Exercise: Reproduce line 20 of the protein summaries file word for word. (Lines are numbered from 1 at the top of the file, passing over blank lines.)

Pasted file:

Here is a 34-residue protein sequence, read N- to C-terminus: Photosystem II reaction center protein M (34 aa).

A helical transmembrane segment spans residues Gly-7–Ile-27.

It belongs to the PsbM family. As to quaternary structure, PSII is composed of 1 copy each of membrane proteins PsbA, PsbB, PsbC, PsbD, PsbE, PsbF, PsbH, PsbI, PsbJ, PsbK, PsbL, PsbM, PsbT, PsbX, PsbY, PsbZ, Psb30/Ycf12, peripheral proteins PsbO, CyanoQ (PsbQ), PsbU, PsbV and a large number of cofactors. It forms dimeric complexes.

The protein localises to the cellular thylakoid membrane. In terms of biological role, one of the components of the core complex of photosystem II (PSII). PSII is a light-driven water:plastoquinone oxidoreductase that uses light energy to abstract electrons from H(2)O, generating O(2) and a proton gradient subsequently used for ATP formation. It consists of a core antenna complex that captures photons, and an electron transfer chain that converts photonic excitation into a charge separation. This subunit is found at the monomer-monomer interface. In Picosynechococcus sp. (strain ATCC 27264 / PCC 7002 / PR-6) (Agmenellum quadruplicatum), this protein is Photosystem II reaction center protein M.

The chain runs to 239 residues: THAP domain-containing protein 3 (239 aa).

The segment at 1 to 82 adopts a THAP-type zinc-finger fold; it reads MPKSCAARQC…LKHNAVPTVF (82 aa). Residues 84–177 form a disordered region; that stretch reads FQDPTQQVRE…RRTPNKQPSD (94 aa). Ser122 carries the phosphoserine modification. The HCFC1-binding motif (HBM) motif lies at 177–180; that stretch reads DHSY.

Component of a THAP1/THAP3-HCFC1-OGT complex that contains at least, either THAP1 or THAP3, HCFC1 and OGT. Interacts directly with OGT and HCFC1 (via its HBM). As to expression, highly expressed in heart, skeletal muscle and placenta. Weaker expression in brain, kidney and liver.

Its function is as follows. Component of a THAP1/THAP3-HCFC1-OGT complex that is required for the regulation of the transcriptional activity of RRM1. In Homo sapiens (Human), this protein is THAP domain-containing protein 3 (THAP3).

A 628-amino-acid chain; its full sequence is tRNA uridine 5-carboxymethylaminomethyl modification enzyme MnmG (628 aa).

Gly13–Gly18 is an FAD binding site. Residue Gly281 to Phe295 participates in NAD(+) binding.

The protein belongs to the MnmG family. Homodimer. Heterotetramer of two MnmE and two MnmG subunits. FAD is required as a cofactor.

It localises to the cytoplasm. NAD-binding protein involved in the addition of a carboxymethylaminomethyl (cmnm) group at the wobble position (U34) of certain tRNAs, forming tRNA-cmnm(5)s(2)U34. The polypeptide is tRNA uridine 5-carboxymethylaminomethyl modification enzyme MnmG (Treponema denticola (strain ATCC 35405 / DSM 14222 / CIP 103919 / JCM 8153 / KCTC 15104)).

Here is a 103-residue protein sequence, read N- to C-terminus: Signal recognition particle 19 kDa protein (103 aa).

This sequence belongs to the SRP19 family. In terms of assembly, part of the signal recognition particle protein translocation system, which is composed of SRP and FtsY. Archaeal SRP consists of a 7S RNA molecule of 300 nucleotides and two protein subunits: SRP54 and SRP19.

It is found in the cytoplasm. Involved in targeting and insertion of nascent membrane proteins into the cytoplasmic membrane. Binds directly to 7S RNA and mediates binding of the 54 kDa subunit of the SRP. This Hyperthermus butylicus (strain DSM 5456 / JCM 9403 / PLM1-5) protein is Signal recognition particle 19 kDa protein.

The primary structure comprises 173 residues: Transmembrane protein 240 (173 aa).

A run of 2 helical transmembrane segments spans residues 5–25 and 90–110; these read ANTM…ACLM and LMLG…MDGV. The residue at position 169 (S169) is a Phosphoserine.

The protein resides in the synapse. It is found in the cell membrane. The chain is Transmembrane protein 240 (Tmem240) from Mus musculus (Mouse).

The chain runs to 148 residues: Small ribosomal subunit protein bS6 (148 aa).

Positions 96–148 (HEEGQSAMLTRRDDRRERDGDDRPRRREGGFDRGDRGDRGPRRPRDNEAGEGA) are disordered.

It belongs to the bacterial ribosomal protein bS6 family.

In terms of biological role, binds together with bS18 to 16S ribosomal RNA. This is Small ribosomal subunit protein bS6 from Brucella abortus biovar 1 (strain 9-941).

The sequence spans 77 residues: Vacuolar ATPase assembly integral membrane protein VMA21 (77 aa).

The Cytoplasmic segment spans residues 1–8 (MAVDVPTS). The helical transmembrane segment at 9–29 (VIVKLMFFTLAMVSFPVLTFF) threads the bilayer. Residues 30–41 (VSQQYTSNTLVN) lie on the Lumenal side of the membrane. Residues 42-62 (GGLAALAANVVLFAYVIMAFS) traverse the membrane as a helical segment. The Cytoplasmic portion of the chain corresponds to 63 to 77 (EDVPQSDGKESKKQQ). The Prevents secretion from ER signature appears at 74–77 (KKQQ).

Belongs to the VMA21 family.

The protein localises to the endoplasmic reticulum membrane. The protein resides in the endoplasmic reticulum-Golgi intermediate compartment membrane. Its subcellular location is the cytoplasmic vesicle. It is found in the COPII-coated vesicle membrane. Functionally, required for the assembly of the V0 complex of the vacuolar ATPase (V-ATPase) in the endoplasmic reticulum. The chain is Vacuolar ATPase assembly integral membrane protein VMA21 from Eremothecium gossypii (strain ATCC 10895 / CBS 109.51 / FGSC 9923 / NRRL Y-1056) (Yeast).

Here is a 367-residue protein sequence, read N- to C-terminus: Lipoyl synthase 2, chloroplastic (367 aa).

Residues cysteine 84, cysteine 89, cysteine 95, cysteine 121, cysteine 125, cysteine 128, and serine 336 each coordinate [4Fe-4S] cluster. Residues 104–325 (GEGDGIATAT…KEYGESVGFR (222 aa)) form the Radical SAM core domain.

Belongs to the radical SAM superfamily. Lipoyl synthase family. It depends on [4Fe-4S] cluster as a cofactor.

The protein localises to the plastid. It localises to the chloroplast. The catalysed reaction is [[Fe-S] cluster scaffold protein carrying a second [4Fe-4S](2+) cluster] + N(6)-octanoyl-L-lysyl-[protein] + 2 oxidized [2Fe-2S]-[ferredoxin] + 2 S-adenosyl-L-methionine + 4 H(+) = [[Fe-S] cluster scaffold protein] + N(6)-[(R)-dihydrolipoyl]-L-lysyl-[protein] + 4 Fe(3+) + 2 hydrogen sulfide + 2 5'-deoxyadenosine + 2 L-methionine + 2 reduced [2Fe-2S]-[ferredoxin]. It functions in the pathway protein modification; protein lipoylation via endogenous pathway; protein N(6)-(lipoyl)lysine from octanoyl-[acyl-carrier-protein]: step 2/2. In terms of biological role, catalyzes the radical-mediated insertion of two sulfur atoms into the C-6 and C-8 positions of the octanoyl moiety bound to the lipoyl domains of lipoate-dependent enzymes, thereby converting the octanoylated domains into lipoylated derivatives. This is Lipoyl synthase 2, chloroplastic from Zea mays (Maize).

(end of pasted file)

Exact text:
Positions 96–148 (HEEGQSAMLTRRDDRRERDGDDRPRRREGGFDRGDRGDRGPRRPRDNEAGEGA) are disordered.